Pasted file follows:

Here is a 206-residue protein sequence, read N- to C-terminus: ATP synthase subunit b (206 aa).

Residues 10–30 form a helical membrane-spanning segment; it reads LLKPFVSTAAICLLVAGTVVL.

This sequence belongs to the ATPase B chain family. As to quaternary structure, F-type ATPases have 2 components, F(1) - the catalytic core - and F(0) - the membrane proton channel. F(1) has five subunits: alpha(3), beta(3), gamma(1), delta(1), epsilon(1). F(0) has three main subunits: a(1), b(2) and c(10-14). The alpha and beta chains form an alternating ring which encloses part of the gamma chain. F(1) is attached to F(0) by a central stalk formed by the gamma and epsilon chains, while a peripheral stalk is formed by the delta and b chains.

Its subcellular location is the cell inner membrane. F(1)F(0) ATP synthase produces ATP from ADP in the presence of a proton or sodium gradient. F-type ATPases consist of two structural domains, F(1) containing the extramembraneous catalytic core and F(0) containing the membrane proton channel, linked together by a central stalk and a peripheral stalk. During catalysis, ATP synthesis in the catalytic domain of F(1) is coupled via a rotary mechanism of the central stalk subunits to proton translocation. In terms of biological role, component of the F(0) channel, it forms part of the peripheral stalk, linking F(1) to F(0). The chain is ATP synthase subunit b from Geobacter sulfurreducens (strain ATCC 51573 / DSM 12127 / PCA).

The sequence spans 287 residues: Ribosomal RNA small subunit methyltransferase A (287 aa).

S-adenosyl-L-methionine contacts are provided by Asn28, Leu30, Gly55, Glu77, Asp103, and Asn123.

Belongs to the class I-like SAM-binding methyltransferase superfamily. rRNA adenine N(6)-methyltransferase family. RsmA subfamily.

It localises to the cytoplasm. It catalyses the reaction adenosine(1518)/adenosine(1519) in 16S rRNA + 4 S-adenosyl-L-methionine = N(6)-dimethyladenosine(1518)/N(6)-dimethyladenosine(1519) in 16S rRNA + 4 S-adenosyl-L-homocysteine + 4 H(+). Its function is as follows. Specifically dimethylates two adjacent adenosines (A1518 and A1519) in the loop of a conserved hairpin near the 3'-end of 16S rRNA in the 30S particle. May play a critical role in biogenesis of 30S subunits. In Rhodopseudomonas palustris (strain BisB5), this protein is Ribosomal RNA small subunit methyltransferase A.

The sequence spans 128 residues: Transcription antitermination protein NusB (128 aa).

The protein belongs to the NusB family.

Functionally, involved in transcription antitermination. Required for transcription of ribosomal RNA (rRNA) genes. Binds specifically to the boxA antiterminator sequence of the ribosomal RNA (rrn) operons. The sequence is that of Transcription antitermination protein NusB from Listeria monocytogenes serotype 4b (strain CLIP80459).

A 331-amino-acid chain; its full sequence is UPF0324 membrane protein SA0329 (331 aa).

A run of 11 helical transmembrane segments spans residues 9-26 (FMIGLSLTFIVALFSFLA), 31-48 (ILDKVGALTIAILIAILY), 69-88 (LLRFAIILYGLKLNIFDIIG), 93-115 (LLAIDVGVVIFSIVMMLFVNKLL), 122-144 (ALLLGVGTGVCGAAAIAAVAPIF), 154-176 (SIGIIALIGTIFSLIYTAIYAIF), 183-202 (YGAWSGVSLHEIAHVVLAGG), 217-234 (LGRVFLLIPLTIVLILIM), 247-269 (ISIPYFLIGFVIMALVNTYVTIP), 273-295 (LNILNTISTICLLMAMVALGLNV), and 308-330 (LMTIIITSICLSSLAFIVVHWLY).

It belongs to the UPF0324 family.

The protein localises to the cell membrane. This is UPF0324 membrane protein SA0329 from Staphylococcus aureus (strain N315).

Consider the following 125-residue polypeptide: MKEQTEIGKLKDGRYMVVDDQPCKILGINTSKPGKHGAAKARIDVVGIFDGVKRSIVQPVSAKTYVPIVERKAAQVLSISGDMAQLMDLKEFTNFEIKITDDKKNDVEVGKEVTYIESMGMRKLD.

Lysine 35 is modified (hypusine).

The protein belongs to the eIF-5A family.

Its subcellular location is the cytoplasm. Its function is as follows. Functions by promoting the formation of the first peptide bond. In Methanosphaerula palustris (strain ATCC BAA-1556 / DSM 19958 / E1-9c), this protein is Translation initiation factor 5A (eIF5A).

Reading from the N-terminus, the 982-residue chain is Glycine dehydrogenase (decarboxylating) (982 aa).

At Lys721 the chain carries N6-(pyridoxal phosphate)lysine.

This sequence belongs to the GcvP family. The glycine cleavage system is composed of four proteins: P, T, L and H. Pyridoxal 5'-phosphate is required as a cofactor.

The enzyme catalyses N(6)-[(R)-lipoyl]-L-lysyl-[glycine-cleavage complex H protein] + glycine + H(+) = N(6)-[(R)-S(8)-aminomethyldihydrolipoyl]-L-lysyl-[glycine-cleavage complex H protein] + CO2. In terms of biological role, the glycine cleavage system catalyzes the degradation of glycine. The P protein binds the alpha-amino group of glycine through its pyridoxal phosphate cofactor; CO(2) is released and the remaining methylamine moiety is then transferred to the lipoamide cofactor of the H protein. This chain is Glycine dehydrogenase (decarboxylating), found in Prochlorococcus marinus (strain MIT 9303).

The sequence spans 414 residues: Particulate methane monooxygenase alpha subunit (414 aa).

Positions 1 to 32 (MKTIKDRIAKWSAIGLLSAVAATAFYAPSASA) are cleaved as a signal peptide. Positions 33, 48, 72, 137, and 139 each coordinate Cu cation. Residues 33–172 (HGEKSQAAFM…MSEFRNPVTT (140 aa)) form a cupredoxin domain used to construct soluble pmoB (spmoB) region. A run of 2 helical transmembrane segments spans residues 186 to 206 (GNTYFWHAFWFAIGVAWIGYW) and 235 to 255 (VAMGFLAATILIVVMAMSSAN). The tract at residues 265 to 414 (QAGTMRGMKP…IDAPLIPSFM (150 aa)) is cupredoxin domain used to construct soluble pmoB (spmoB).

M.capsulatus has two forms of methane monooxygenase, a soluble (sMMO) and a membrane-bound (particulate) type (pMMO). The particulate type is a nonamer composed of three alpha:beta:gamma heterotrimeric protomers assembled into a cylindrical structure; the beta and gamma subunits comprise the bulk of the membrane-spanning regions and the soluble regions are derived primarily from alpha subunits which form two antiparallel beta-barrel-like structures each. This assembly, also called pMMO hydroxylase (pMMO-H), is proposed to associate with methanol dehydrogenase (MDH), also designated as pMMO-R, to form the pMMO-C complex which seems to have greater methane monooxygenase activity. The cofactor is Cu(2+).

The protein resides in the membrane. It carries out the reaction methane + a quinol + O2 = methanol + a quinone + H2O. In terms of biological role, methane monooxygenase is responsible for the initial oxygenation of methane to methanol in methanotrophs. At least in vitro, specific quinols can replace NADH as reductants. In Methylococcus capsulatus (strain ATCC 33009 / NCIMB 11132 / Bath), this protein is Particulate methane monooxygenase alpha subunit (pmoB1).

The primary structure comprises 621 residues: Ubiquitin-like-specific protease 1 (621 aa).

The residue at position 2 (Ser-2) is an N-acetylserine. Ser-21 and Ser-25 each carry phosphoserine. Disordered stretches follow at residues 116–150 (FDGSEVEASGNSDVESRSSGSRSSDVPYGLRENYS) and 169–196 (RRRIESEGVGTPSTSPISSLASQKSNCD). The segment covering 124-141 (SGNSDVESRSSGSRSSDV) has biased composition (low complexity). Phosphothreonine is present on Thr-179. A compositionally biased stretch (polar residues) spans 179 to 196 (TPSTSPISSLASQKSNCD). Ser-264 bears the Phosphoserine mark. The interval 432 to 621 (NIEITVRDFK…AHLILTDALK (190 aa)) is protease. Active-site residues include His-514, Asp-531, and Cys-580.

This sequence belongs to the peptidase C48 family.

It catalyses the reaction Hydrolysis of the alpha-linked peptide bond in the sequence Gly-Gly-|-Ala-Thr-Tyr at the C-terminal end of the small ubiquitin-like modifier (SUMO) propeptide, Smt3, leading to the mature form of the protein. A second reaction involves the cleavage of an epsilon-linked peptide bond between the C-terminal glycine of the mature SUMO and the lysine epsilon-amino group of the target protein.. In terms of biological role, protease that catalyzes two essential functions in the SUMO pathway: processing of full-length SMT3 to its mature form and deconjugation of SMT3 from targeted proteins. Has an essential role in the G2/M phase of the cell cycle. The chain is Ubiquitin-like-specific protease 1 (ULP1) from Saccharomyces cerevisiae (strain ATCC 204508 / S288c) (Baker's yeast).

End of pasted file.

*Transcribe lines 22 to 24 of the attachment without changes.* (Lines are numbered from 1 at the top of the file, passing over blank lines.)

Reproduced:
This sequence belongs to the GcvP family. The glycine cleavage system is composed of four proteins: P, T, L and H. Pyridoxal 5'-phosphate is required as a cofactor.

The enzyme catalyses N(6)-[(R)-lipoyl]-L-lysyl-[glycine-cleavage complex H protein] + glycine + H(+) = N(6)-[(R)-S(8)-aminomethyldihydrolipoyl]-L-lysyl-[glycine-cleavage complex H protein] + CO2. In terms of biological role, the glycine cleavage system catalyzes the degradation of glycine. The P protein binds the alpha-amino group of glycine through its pyridoxal phosphate cofactor; CO(2) is released and the remaining methylamine moiety is then transferred to the lipoamide cofactor of the H protein. This chain is Glycine dehydrogenase (decarboxylating), found in Prochlorococcus marinus (strain MIT 9303).

The sequence spans 414 residues: Particulate methane monooxygenase alpha subunit (414 aa).